It had demanded for an intensive investigation of the incident by Pakistan and asserted for a security boost for its citizens. In 2014 post the first attack near Dasu dam, the collective pressure from the international community including China, compelled Pakistan to launchOperation Zarb-i-Azb in North Waziristan. This effort was further bolstered with the Chinese government providing unconditional support for the Financial Action Task Force’s recommendation for Pakistan’s counterterrorism financing and anti-money laundering commitments. Using the past precedence for the crackdown on the militants attacking the Chinese and China related projects, the Chinese government has demandeda large-scale operation recently. However, the suggestion seems far from pragmatic given that the TTP and its affiliates are securely sheltered in Afghanistan (as claimed by Pakistan), and further cross-border operations would escalate the already ongoing skirmishes between the Afghan security forces and the Pakistani military.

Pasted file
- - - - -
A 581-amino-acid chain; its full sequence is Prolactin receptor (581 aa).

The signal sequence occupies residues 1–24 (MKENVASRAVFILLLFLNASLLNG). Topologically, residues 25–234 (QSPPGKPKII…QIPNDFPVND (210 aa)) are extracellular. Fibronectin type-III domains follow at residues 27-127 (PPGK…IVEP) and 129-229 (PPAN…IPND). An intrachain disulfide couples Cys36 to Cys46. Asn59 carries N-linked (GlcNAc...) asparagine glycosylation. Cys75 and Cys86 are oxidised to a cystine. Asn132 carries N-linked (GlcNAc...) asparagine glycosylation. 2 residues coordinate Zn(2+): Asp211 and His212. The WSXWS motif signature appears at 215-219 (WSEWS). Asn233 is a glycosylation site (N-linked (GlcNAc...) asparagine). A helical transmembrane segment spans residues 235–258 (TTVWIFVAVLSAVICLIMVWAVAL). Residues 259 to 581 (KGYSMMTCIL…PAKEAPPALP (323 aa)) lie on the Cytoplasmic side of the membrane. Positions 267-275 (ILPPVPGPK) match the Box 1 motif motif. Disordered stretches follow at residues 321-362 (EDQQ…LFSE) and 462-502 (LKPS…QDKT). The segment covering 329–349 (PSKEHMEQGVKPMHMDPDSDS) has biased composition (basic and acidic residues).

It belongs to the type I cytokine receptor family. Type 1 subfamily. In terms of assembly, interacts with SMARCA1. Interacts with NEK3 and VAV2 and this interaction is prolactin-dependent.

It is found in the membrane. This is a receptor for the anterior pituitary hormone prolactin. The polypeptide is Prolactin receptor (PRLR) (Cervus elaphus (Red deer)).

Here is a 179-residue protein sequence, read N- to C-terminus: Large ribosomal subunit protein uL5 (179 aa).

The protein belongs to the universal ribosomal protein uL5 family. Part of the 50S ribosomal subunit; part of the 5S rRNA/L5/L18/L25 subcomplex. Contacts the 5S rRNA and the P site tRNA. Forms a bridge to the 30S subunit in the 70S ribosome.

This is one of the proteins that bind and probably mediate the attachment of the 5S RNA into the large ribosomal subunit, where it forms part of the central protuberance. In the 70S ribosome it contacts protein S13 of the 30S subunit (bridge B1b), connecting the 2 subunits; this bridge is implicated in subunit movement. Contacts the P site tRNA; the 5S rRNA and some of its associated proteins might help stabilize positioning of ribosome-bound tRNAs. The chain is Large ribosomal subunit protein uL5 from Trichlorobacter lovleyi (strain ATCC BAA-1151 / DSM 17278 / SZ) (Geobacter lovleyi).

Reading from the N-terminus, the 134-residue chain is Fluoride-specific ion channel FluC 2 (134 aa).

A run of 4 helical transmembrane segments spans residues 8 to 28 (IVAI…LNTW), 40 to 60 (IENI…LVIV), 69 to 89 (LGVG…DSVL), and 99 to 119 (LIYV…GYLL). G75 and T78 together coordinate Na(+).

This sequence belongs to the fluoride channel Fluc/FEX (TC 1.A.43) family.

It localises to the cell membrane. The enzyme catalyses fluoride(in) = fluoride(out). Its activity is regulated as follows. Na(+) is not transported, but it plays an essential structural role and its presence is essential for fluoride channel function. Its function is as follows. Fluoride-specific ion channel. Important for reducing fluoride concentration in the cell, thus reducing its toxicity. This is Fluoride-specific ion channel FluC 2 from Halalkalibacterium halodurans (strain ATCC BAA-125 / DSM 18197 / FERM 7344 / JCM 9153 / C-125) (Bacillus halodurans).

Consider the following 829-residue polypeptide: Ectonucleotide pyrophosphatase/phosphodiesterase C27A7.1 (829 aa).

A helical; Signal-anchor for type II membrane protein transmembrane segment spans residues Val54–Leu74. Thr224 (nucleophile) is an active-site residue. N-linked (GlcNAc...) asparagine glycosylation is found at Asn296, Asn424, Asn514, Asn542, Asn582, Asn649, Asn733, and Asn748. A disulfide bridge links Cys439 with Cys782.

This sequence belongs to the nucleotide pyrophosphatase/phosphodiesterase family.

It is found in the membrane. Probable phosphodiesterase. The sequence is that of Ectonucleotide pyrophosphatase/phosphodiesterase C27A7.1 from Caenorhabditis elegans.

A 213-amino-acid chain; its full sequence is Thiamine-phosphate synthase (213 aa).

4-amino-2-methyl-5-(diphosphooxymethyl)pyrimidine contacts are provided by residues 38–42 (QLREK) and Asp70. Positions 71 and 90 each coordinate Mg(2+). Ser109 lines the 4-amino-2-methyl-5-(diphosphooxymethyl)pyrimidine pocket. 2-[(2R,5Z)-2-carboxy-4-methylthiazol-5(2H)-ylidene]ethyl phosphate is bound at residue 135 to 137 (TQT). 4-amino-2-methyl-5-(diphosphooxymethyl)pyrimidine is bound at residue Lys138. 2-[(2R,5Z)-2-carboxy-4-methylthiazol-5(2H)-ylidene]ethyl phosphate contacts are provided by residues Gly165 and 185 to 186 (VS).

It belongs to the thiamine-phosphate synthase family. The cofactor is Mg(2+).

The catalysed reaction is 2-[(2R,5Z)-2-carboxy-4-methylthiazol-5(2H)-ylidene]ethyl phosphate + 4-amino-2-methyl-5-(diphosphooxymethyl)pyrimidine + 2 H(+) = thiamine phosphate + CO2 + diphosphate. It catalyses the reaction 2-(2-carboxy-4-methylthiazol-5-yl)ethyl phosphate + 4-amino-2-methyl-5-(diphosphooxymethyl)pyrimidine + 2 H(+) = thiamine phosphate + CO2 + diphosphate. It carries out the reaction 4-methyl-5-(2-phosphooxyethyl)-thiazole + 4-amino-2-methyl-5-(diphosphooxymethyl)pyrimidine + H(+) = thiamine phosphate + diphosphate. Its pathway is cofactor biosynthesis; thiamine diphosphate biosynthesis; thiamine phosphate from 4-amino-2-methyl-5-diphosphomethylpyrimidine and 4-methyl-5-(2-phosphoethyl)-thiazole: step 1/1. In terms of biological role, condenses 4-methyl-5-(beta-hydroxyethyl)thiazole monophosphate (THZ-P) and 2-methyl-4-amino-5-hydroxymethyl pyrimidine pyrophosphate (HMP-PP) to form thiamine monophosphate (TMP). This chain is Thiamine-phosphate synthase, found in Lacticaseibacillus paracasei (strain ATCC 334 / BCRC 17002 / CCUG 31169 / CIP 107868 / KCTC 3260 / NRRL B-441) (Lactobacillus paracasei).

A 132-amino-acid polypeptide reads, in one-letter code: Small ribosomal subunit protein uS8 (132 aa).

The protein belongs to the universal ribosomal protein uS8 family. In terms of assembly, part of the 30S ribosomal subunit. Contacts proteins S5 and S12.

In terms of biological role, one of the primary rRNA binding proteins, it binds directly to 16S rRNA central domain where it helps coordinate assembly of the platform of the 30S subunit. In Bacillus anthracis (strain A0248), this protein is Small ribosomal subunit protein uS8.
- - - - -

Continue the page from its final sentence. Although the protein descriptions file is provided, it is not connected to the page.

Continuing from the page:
Additionally, Pakistan’s economy is in the Doldrums and complying with massive scaled operations would incur further expenditure at the cost of Pakistan.

However, despite the portrayal of being an “Iron brother”, it would be asinine to presume that China would forgo its large investments in Pakistan due to Pakistani military’s incompetency to counter the threats to the Chinese projects. It can be anticipated that as a form of quid pro quo, China can expect at least some level of security for its nationalsin exchange for bailing out an economically cash strapped Pakistan.

The Chinese are discernibly miffed and Pakistan’s efforts to raise 12,000-strong Pakistani army and naval units in 2016 to protect CPEC projects seems to not placate its worries.

The Pakistani component of the CPEC project of China’s Belt and Road Initiative (BRI) is worth $50-billion.It aims to connect its ports in Gwadar and Karachi to China’s Xinjiang Uygur Autonomous Region by land.

According to an article in The Diplomat, Pakistan carried a total of 129 strikes in  thelast year, with 125 of these being carried out in the western provinces of Khyber Pakhtunkhwa and Balochistan. In 2023, 82 percentof the attacks were orchestrated by the Thereek-e-Taliban Pakistan (TTP), Islamic State Khorasan Province (ISKP), the Balochistan Liberation Army (BLA) and various separatist groups. The commonality among the objectives of each group is the targeting of the Chinese nationals who are considered to be marginalizing the ethnic groups within the area, with Pakistan’s complaisance.